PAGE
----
Dubai Halts Air-Cargo Imports Amid Supply-Chain Snags

Date: Tuesday, October 19, 2021
Source: The Wall Street Journal

Dubai’s main cargo handler said it would stop accepting most imports of airfreight arriving at the emirate’s main airport as it rushes to reduce a backlog that has snarled processing and delivery of goods across the United Arab Emirates.

The halt affects cargo destined for U.A.E. destinations only, but represents another big local transportation bottleneck in a world filling up with them.

In the U.S., the White House said earlier this week the Port of Los Angeles would start operating 24 hours a day, seven days a week, to clear logjams there. That followed a similar move last month by the Port of Long Beach.

The U.K. has suffered weeks of long gasoline lines and closed filling stations due to a lack of fuel-tanker truck drivers. IKEA, the furniture giant, said this week 10% of its products in the U.K. aren’t available on store shelves because of an inability to get them from warehouses to retail outlets.

IKEA said the U.K. wasn’t an isolated market, and that it was experiencing similar-scale problems with transportation and product availability around the world. Trucking firms across the U.S. have struggled to find workers, too.

Businesses rushing to recover and restock as pandemic restrictions ease have put extreme pressure on supply chains around the world. Labor shortages and strong demand for goods, as well as soaring prices for many raw materials, have made matters worse.

The strain has been especially pronounced in the flow of goods aboard ships. The cost of sending goods by sea has soared, particularly ahead of the end-of-year holidays. That has many shippers shifting to airfreight.

Shankar Subramoniam, director of the Dubai-based National Association of Freight and Logistics, a trade body, said unexpected volumes of air cargo had arrived in Dubai in recent days because forwarders were switching from sea freight. The halt in new cargo in Dubai would mean delays for some goods entering the U.A.E. and then moving on road across the Gulf, but the impact would be minimal, he said.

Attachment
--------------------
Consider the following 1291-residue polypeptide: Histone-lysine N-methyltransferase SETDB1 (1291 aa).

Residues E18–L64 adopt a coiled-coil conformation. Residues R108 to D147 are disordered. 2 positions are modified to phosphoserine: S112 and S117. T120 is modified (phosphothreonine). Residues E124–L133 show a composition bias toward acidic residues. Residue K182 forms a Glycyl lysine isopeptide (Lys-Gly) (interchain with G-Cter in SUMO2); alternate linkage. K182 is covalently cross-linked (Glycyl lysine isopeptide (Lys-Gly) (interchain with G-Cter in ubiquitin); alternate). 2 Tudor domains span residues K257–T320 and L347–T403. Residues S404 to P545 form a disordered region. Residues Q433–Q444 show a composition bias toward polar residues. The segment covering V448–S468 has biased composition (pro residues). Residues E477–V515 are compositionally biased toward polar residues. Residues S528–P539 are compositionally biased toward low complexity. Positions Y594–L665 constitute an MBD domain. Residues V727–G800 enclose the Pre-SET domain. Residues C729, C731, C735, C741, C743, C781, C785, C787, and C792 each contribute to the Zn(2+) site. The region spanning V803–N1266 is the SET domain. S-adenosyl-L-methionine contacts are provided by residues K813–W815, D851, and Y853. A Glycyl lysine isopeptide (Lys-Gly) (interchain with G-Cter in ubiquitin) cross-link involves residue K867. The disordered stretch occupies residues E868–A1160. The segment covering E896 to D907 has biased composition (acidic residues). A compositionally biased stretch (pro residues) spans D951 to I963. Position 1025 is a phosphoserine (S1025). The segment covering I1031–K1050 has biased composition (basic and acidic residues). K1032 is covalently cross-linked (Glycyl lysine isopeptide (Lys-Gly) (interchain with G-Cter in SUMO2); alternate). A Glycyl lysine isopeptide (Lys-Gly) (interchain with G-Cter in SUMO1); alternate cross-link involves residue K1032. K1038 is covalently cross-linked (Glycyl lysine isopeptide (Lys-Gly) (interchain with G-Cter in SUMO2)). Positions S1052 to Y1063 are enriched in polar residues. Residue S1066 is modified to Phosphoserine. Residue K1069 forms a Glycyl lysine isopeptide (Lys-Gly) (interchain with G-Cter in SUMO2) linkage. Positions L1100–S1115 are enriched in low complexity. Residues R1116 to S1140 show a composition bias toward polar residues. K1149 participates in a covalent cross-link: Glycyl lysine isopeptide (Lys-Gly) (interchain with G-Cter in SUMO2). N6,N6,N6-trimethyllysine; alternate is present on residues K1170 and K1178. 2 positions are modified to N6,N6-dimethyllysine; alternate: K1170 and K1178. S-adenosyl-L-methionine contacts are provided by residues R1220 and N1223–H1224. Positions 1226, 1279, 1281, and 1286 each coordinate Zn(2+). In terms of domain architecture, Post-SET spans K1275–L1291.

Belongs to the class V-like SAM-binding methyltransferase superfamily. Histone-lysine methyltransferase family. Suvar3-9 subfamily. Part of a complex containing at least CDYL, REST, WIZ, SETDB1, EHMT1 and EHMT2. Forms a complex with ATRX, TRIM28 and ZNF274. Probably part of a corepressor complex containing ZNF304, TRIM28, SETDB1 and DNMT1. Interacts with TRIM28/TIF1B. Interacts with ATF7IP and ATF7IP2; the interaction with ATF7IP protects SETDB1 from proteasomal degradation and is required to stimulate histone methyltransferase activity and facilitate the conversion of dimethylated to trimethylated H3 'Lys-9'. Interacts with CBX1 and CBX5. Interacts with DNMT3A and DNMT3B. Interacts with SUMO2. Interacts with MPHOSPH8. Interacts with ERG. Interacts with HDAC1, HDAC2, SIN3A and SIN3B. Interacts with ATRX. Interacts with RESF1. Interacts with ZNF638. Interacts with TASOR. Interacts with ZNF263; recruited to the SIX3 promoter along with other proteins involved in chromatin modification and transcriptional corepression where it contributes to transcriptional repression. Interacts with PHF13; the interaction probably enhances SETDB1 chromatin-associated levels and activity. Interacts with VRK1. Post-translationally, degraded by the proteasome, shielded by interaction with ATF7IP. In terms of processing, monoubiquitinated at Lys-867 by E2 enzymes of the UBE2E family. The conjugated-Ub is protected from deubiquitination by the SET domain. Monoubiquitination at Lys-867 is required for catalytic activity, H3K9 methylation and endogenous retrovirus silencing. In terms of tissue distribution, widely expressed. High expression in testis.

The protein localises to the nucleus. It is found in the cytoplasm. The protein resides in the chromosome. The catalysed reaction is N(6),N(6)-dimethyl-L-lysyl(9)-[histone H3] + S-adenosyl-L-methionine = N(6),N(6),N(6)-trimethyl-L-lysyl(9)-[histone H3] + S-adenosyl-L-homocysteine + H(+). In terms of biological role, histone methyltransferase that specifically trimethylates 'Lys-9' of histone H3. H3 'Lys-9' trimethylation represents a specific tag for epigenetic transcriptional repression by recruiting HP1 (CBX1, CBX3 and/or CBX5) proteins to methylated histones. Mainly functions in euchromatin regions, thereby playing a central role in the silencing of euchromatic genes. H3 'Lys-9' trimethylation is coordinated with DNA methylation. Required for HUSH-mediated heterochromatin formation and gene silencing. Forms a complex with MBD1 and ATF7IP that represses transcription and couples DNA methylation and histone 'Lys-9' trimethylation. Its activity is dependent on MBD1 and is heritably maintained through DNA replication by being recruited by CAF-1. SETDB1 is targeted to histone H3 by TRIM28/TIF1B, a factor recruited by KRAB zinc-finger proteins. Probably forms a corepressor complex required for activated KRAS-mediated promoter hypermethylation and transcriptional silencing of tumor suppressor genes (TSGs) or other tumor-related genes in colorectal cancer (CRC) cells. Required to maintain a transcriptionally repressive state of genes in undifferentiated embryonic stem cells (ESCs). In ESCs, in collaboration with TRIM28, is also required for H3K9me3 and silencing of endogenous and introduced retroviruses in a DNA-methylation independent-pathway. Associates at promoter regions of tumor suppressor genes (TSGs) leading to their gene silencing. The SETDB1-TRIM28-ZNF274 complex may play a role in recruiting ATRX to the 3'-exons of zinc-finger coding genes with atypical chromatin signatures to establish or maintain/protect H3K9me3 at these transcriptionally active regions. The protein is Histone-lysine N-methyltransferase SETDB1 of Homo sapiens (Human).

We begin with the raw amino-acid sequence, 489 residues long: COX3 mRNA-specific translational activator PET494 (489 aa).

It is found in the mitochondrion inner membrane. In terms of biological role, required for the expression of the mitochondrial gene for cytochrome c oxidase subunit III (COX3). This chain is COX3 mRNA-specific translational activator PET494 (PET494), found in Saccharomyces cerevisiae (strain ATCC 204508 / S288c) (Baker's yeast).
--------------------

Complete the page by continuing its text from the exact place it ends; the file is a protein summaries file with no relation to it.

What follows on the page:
“It’s just a surge of demand because of the global situation of sea freight,” he said.

Dubai National Air Travel Agency, or Dnata, serves 159 airlines shipping cargo across the world and handles about 7,300 tons of cargo each day, according to the handler’s website.

In a letter to clients, Dnata said that once it clears its backlog it intends to “start afresh with newly onboarded, trained, additional manpower.”

Dnata, a state-controlled ground handler, said the restrictions will be in place starting next Tuesday and will affect the transit of cargo from Dubai to other cities within the U.A.E., including Abu Dhabi and Sharjah. Specific categories will be exempt from the ban including some perishable and pharmaceutical products.

“We are currently working around the clock to clear the backlog of unprocessed cargo at Dubai International Airport, caused by extraordinarily high volumes of inbound cargo to Dubai, and will endeavor to resume normal operations at the earliest,” Dnata said in the statement.

The company is offering discounts to freight forwarders until Oct. 24 to help expedite shipment of the current backlog and has extended its pickup slots to allow shipments to be collected from the airport through the night, according to the letter.

A spokeswoman for Emirates SkyCargo—Emirates Group’s cargo airline—said its operations weren’t affected by the backlogs being worked through at its sister company and that it was continuing to take new cargo bookings for shipments across the globe.


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